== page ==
Kapoors Year 4: The Med/India/Sri Lanka travel blog

Most Of The Major Cities In Spain Seem To Have These Attractive...

The Plaza Mayor In Salamanca Is Beautiful, With Its Buildings Sharing A...

Around The Perimeter Of The Square, There Are Medallions Honouring Many Of...

We Are Always On The Lookout For Unusual Offerings At McD's. Here...

The Buildings In Salamanca Are Fabulous, Made Moreso By The Ancient Red...

The Chestnut Trees Bordering Some Of The Larger Streets Provided A Welcome...

This Building Stands Out Because Of The Scallop Shells Covering The Exterior...

The Shell Is The Symbol Of The Cult Of Santiago, And The...

There Is A Surprsing Lack Of Graffiti In Most Spanish Cities, But...

As We Walked Away From This Beautiful Church, I Turned To Look...

A Few Steps Further On I Came Upon This Man Preparing His...

I Loved This Bright Red Door On The Main Cathedral, But Then...

One Of The Favorite Passtimes Of Visitors To The Salamanca University Is...

Luckily Our Lonely Planet Gave Us Some Hints And I Was Able...

We Climbed The Twisting Stairs Into The Tower Of The Cathedral For...

I Was Surprised To See This Art Deco Building Just Outside The...

As Adia And Anil Set Off Towards Our Car, I Snapped A...

This Old Man Must Have Heard My Shutter Click, Because He Stopped...

This Cute Bench Was Very Inviting After Walking For Hours Through The...


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Salamanca has one of the oldest universities in Europe, the oldest in Spain for sure. The large Spanish and international student populations keep the city lively, in fact so lively that many older residents wonder if and when they ever get any studying done. If they aren’t completely distracted by the numerous bars and nightclubs, they certainly would be by the stunning architecture constructed primarily in sandstone and overlaid with Latin inscriptions in red ochre.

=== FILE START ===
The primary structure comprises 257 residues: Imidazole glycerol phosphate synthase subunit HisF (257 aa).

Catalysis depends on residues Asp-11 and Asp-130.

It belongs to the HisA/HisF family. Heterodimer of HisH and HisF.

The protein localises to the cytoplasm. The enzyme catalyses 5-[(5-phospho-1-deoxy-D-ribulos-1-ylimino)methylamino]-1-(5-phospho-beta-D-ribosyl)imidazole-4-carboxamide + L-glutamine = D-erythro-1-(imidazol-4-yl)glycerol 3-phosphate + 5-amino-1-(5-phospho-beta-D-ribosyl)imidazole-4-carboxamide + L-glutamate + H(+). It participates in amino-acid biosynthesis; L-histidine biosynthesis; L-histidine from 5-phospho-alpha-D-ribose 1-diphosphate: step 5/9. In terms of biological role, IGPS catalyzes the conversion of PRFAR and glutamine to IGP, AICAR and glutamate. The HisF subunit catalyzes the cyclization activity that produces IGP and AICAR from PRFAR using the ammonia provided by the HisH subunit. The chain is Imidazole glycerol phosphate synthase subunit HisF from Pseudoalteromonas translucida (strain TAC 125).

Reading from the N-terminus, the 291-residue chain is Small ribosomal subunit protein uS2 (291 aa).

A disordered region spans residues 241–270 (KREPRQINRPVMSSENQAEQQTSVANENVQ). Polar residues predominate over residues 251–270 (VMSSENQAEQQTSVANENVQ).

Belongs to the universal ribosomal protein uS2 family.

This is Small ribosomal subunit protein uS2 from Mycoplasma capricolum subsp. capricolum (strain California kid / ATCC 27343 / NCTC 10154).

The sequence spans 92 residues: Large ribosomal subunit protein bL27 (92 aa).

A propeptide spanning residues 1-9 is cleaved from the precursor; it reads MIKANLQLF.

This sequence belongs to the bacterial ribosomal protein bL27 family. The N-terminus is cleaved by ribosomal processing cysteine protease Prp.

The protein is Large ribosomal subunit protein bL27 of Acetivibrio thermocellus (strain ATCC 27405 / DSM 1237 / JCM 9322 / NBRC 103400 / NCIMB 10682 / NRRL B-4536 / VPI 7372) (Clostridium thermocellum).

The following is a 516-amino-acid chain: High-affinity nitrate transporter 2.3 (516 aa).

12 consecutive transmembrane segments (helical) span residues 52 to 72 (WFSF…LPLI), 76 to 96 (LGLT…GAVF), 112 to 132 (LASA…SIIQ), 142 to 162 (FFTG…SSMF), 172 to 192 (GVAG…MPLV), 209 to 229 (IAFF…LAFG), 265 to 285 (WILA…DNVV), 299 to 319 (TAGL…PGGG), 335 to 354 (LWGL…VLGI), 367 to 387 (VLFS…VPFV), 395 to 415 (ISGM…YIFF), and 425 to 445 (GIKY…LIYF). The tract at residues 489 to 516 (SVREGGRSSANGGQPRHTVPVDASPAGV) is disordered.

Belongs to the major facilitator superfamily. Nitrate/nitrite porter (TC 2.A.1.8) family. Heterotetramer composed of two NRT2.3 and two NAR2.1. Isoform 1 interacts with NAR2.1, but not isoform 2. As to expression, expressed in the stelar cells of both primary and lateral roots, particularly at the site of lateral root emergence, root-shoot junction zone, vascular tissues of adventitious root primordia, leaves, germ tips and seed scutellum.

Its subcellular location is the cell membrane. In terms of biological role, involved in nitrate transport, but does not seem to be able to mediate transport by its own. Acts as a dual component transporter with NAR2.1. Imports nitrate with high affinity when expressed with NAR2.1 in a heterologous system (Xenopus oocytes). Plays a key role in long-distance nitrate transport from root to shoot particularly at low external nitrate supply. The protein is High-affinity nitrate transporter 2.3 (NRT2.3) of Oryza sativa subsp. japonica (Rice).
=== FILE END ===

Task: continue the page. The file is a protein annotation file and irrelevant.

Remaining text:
In 220 BC the Carthaginian Hannibal besieged the Celtic Iberian Peninsula during an end run to Rome. Later the Romans invaded and the city became an important commercial hub on the Silver Route (Ruta de la Plata) from the Asturian mines in the north to Andalucía in the south. After the fall of Rome, the city was invaded by just about everyone who had an expansionist eye.

Things began to look up for Salamanca when the university was founded in 1218 and it eventually became the equal of Oxford in England. Christopher Columbus lectured about his discoveries and several explorers of the Golden Age were students. Much, much later, Salamanca became the center for liberal resistance following the Spanish Civil War and the forty years of Franco’s rule.

The Old City was declared a UNESCO World Heritage site in 1988, and today the University is well known for the teaching of the Spanish language. The students and tourism drive the economy of the city, with practically one in six residents a student.

We had wanted to visit Salamanca when we were travelling through Extremadura, but instead of continuing further north into Castile and Léon, we turned east towards Madrid and postponed our visit till we could take our daughter along with us. After she joined us in Madrid, we made several day trips out to the surrounding cities and of course Salamanca was one of those cities.

We turned off the highway towards the city once we spotted the massive towers on the stunning cathedral, visible for kilometres in all directions. We turned again into a small street and started looking for a parking space for our car. It was a Sunday afternoon so we expected to find a spot easily but there didn’t seem to be many places to park for anyone in the area. We pulled up in front of some huge garage doors that were plastered with old posters and felt we could park there because the doors didn’t look like they had been opened since the cathedral was built centuries earlier.

We’d read that the city was easily seen on foot, so we set off along the quiet lanes enjoying the warm spring weather and the lovely stone buildings all around us. Salamanca has been called the ‘Golden City’ because of the warmth of the Villamayor sandstone, taken from a quarry near the village of the same name, not far from Salamanca.